The Makings for a Revolution in Medical Technology

"The University of Washington is a recognized leader in bioengineering, and with the UWEB engineering research center, we have the makings for a revolution in medical implant technology," says BuddyRatner, professor of bioengineering and chemical engineering, who is directing the project.

Bioengineering/Chemical Engineering Professor Buddy Ratner holds a common medical implant, a vascular prothesis. Photo by Mary Levin.

"We know the human body has the capacity to heal wounds. What we hope to do is develop a new generation of implanted medical devices made of biomaterials that are recognized by cells in the body and that actively trigger the natural healing process."

The potential for improving patient care is staggering, according to Harborview Surgery Professor Timothy Pohlman, co-investigator in the biomaterials project.

Every year, doctors implant more than a half billion medical devices in patients, only to watch the body's natural defenses render many of the implants useless. Vascular grafts used to bypass clogged arteries almost always become blocked with scar tissue. Orthopedic hips and knees used to replace joints often become loose and incapable of supporting weight. And catheters--used to deliver drugs or fluids intravenously and by far the most common medical implant--become infected and have to be removed.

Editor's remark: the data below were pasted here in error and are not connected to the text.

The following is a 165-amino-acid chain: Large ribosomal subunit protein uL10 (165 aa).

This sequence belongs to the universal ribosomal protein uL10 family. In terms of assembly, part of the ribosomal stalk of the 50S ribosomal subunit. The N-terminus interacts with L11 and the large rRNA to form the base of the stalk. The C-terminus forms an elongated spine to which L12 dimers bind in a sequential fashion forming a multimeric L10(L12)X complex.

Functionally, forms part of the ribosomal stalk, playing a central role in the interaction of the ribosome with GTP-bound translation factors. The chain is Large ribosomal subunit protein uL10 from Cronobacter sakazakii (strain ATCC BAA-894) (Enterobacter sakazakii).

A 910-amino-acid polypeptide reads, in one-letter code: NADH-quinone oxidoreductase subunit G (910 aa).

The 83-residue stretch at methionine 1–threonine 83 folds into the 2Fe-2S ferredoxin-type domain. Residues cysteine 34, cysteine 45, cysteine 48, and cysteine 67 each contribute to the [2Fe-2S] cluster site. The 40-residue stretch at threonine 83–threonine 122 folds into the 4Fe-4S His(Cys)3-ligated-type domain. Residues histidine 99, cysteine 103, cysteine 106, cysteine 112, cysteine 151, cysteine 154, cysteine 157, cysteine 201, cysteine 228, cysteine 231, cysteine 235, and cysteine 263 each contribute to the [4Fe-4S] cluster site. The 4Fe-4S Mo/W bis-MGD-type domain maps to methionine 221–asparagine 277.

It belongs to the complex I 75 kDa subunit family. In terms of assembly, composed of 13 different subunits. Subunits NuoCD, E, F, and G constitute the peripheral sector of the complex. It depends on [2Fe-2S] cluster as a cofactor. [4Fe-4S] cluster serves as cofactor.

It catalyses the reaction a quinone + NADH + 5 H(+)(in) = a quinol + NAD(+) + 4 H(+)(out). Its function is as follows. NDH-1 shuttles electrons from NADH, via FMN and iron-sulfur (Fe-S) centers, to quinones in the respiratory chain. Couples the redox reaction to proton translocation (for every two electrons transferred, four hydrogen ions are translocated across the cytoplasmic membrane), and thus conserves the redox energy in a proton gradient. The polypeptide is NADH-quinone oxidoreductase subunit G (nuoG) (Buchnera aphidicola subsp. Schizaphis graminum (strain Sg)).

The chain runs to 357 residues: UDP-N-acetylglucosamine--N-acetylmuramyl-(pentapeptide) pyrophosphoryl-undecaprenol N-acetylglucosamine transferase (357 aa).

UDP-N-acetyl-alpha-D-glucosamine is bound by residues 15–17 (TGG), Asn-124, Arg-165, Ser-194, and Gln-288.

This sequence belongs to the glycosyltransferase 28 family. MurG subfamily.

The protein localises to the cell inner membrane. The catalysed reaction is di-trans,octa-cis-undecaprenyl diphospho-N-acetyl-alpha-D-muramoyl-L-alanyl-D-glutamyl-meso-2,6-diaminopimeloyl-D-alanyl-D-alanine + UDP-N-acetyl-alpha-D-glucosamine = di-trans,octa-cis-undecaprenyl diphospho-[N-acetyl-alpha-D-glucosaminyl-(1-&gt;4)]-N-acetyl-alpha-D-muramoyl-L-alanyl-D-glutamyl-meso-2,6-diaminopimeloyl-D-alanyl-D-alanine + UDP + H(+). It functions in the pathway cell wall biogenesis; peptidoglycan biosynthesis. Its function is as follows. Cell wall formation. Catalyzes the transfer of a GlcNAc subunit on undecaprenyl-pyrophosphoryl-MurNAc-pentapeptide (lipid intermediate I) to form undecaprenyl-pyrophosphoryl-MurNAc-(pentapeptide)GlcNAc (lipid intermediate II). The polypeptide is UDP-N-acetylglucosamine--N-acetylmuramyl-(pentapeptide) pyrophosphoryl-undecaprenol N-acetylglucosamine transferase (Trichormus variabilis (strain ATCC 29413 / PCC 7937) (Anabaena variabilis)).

UW researchers hope to examine what's happening at the molecular level to cause these problems, as well as what occurs in normal healing. Once they understand the molecular process, they can cultivate new bionic biomaterials for making medical implants that promote healing. If the body's natural reaction to foreign materials is overcome, Pohlman says, doctors and scientists envision treatments for a host of maladies that today disrupt or destroy people's lives.

An implantable glucose monitor could continuously monitor blood-sugar levels in diabetics so they no longer have to do finger-prick tests several times a day or risk the debilitating results of insulin imbalances. Patients with kidney failure, who now have to be hooked up to a dialysis machine on a regular basis to clean their blood while they wait for a kidney transplant, could have a small dialysis machine implanted in their body. They would no longer need a transplant. And Bo Jackson, whose budding NFL career came crashing to a halt when he had to have hip replacement surgery, could return to the football field again with an artificial joint every bit as strong as the real one.

"If you let your mind wander, the opportunities to restore life or function for patients is endless," Pohlman says. "I think some of the most discouraged patients we see are those who have had medical devices that fail. I'm very excited about the potential of UWEB to tackle some of the fundamental problems of implants."

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One Molecule at a Time
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